Sara Bainbridge gives an understanding of clinical commissioning and explores its changing face through new policies, systems and legislation.
For anyone involved with the NHS in England, 2019 started with New Year’s Resolutions and a Long Term Plan. This set out some new priorities, restated old ones and provided some clarity for clinical commissioners.
Moving towards a more collaborative way of working – with ‘systems’ bringing together providers and commissioners – had been a theme of health policy since the advent of Sustainability and Transformation Partnerships in 2015. Through various iterations (and acronyms), it’s now clear that this approach is here to stay, as the NHS Long Term Plan set out that all of England will be covered by Integrated Care Systems (ICSs) by April 2021.
“As they get bigger, clinical commissioning groups are conscious they need to retain their local relationships and understanding”
This has implications for clinical commissioning groups (CCGs) – the local planners and purchasers of healthcare – as the Long Term Plan suggested there would be ‘typically’ one CCG for each ICS. Although we don’t know the final number of ICSs, nor how ‘typically’ will be applied, this does mean there are likely to be far fewer CCGs in 2021 than the 191 there are now.
Now we’re halfway through the year, further publications have emerged which steer clinical commissioners further along the integration journey. NHS England and NHS Improvement, now a single organisation, published their proposals for legislative changes in the spring. These aim to overcome barriers to integrated working which CCGs and their provider counterparts might experience – amending the Health and Social Care Act to try to reduce the burden of procurement, share responsibility for health outcomes with other partners in a system, reform payment approaches and create joint decision-making committees, amongst other things.
Clinical commissioners are generally supportive of these changes as many of them reflect the issues they raised with us as the barriers to integrating. But changing legislation takes time and has no guarantees so efforts must continue to support CCGs to work collaboratively – which NHS England and Improvement (NHSE/I) have been doing through publications such as ‘Mechanisms for Collaboration’.
As mentioned, the recommendation for ‘typically’ one CCG per ICS still leaves some room for interpretation. But some CCGs are already taking steps to work at a larger scale – with many adopting joint working arrangements (as many share accountable officers) and discussing merging. NHS England published new guidance in April* for CCGs thinking about a formal merger. Any CCGs wishing to merge at the start of the next financial year would need their application to be approved by the national bodies in September.
But as they get bigger, CCGs are conscious that they need to retain their local relationships and understanding. Keeping in touch with their constituent ‘places’ or ‘localities’ is an important consideration for them and their local government partners, who often operate at this geographical level. Becoming the same size as an ICS might not be the best option for some CCGs so this recommendation must allow some flexibility.
More locally, Primary Care Networks are another new opportunity to fundamentally change the way healthcare is provided. They are set to cover the whole country in 2019, working at ‘neighbourhood’ level – for populations of around 50,000 people. They are being commissioned and approved by CCGs over the summer and will facilitate more multi-disciplinary team working between community and primary care.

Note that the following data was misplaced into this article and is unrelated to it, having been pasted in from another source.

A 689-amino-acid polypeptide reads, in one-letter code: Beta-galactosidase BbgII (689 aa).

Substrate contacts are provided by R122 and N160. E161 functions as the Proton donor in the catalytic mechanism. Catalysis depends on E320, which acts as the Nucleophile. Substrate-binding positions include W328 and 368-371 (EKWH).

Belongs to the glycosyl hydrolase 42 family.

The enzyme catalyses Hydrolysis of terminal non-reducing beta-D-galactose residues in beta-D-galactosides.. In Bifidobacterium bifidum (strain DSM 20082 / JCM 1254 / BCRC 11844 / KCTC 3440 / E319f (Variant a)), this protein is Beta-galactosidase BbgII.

Times of change
What does this mean for those trying to get their heads around clinical commissioning? There is a lot of change, but it should be building on what has come before in terms of collaboration and joint working with local government and providers. CCGs are likely to reduce in number, working differently: for a larger population and more strategically. Going through mergers is the next step for many but will mean they have to develop new organisations in parallel with getting on with the day job.
Ensuring all parts of their population can have the best opportunity for good health outcomes means they will continue to be making their crucial and often difficult decisions. Making these decisions should happen at the level that is most appropriate – at neighbourhood, place or system level – but will still be made by clinical leaders and with the perspective of trying to get the best value from the NHS pound. Although the Long Term Plan came with a welcome injection of funds, there is still limited investment available for a growing and ageing population, so CCGs will be continuing to think about how to improve efficiency and manage the health of their whole population effectively.
This means NHS Clinical Commissioners’ work supporting CCGs to achieve best value will continue – we’ve worked with NHS England as part of its medicines value work, including consultations and guidance on items which should not be routinely prescribed in primary care and conditions for which over-the-counter items should not routinely be prescribed. We also know that CCGs struggle with growing spend on medicines and will, therefore, be advocating on their behalf on these issues.
The second half of 2019 is unlikely to see things calm down, as we could see draft legislation, each ICS publishing five-year implementation plans, and CCGs applying to merge. This comes alongside several anticipated set pieces from Government – a prevention green paper, the social care green paper and a spending review that should include a settlement for local government – all of which will heavily impact on CCGs and their work with others across health and care.
Sara Bainbridge is Head of Policy and Delivery at NHS Clinical Commissioners.
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